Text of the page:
GDP may decline again in second quarter, signaling possible recession

Economic decline in second quarter could meet technical criteria for a recession

The U.S. economy likely slowed to a crawl or even shrank in the second quarter, potentially signaling that a recession could be on the horizon as the Federal Reserve raises interest rates at the fastest pace in decades to cool inflation. 

The Bureau of Economic Analysis will publish its preliminary estimate of second-quarter gross domestic product, the broadest measure of goods and services produced in the country, at 8:30 a.m. ET Thursday. The data is expected to show that GDP rose just 0.5% on an annualized basis, a sharp drop from the 5.7% recorded in 2021. 

Some estimates are even bleaker. GDP Now, an up-to-date tracker monitored by the Federal Reserve Bank of Atlanta, is estimating that growth actually declined 1.2% in the period from April to June.


Economic output already fell over the first three months of the year, with GDP tumbling 1.6%, the worst performance since the spring of 2020, when the economy was still deep in the throes of the COVID-induced recession.

Recessions are technically defined by two consecutive quarters of negative economic growth and are characterized by high unemployment, low or negative GDP growth, falling income and slowing retail sales, according to the National Bureau of Economic Research (NBER), which tracks downturns.

If the economy declines in the second quarter, it could meet the technical criteria for a recession, which requires a "significant decline in economic activity that is spread across the economy and that lasts more than a few months." Still, the NBER — the semi-official arbiter — may not confirm it immediately as it typically waits up to a year to call it. 

Fed Chairman Jerome Powell

Federal Reserve Board Chairman Jerome Powell speaks during a news conference in Washington, D.C., on July 27, 2022. (Mandel Ngan/AFP via Getty Images / Getty Images)

The NBER has also stressed that it relies on more data than GDP in determining whether there's a recession, such as unemployment and consumer spending, which remained strong in the first six months of the year. It also takes into consideration the depth of any decline in economic activity.

"Thus, real GDP could decline by relatively small amounts in two consecutive quarters without warranting the determination that a peak had occurred," the nonprofit said on its website.

The committee does not meet regularly, only when members decide that it is warranted. 


There are conflicting signs about the economy's health: the number of Americans filing for unemployment benefits has gradually increased, companies have announced layoffs or hiring freezes, and the housing market is softening. At the same time, unemployment remains near a historic low, and consumers are still spending heavily, despite scorching-hot inflation.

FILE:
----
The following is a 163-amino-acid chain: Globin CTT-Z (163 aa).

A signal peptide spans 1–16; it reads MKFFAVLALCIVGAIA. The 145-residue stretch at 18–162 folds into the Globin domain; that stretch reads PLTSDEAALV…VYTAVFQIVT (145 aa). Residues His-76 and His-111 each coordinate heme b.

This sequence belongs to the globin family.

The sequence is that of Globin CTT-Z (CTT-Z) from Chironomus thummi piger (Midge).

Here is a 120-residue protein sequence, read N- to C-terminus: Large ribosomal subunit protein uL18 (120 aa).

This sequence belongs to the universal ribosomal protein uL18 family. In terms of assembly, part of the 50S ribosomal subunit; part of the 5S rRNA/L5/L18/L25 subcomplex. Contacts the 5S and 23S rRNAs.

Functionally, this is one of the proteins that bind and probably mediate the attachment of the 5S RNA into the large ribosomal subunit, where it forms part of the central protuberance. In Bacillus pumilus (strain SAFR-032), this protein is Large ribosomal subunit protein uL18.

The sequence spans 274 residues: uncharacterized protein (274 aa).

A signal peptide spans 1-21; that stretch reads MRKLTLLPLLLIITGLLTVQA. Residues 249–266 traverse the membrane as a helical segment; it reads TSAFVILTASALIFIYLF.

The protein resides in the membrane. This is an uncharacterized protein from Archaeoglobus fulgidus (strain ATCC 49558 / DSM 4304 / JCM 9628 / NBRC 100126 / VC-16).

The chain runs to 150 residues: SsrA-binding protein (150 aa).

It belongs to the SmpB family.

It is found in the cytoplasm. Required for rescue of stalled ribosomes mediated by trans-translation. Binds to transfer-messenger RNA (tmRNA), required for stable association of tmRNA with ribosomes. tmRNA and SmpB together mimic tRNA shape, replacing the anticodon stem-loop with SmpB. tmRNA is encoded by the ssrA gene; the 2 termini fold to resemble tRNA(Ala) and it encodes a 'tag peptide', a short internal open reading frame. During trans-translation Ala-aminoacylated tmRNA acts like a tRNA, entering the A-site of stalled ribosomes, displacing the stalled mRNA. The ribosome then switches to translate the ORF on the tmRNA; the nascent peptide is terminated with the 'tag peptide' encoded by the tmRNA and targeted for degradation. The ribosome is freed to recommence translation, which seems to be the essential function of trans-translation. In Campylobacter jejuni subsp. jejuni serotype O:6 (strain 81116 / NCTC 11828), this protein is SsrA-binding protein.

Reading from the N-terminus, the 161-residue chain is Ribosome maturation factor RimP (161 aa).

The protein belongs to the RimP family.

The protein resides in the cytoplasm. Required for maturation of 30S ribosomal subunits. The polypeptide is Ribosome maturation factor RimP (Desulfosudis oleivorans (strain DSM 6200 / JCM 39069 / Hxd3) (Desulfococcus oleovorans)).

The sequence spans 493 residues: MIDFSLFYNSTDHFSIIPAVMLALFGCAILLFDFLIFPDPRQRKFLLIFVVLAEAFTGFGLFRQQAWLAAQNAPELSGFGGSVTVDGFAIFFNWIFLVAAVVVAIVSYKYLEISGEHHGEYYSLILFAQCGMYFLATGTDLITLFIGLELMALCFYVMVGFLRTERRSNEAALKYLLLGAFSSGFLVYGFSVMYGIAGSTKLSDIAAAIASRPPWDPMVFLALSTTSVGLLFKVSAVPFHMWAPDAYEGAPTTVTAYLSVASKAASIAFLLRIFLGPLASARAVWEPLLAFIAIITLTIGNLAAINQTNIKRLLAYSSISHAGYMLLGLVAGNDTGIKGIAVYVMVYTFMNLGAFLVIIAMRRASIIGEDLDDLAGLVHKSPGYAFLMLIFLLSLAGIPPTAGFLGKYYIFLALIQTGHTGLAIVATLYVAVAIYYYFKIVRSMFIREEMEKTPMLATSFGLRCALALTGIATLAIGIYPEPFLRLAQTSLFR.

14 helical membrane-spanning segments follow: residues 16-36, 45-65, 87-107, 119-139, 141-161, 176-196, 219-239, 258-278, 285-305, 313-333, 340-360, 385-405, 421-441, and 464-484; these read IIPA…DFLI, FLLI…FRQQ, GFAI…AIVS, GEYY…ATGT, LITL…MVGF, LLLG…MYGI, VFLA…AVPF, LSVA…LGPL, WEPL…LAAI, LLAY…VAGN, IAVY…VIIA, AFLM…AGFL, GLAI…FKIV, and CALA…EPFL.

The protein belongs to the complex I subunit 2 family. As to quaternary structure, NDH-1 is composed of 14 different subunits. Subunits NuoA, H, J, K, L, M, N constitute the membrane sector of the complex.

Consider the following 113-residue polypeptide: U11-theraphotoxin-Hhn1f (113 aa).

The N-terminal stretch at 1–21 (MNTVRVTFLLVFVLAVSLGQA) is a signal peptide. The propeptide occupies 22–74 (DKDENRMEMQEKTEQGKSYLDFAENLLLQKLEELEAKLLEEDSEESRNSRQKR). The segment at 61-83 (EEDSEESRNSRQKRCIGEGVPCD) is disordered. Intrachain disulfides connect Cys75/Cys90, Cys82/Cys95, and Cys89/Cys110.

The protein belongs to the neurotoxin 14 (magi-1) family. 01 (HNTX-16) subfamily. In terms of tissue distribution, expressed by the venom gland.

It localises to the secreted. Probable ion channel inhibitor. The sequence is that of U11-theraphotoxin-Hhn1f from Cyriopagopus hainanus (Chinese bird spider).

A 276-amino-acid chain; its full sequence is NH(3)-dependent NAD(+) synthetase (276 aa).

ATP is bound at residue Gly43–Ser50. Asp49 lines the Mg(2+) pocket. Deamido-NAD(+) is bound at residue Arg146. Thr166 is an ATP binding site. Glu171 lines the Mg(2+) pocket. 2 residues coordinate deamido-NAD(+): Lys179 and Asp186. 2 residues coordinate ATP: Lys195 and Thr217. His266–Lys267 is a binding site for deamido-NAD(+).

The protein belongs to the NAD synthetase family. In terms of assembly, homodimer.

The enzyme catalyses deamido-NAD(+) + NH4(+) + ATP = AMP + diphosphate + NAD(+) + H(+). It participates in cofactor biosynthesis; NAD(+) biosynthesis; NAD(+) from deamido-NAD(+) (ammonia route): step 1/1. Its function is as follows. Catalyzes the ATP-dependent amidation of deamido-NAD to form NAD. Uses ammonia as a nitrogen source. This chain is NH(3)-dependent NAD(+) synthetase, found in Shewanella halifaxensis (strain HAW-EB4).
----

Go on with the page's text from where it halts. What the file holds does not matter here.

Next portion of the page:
Economists widely agree the risks of a recession climbed considerably this year and that avoiding a downturn in the near future will be increasingly difficult as the Federal Reserve tries to bring inflation under control by cooling consumer demand. Central bank policymakers raised the benchmark interest rate by 75 basis points in June and July for the first time since 1994. They signaled that another increase of that magnitude is possible in September.  

Fed Chairman Jerome Powell told reporters that he does not believe the U.S. economy is in a recession, despite growing fears that the country's central bank could trigger a downturn with its war on inflation. 

"I do not think the U.S. is currently in a recession, and the reason is there are too many areas of the economy that are performing too well," Powell said. "This is a very strong labor market. … It doesn’t make sense that the economy would be in a recession with this kind of thing happening."


Papa John's Pizza and Anglez Hair Design display multiple signs around the businesses looking for employees. (Craig Bailey/FLORIDA TODAY via USA TODAY NETWORK / Reuters Photos)

He also issued a word of caution on the unseen GDP data ahead of its release.

"Generally, the GDP numbers do have a tendency to be revised pretty significantly," he said. "You tend to take first GDP reports with a grain of salt."

Hiking interest rates tend to create higher consumer and business loan rates, which slows the economy by forcing employers to cut back on spending. Mortgage rates are already approaching 6%, the highest since 2008, while some credit card issuers have ratcheted up their rates to 20%.

The White House is now trying to get ahead of what will likely be a dismal GDP report, downplaying the meaning of a negative figure and arguing the economy is nowhere near a recession. 


"We’re not going to be in a recession," President Biden said on Monday.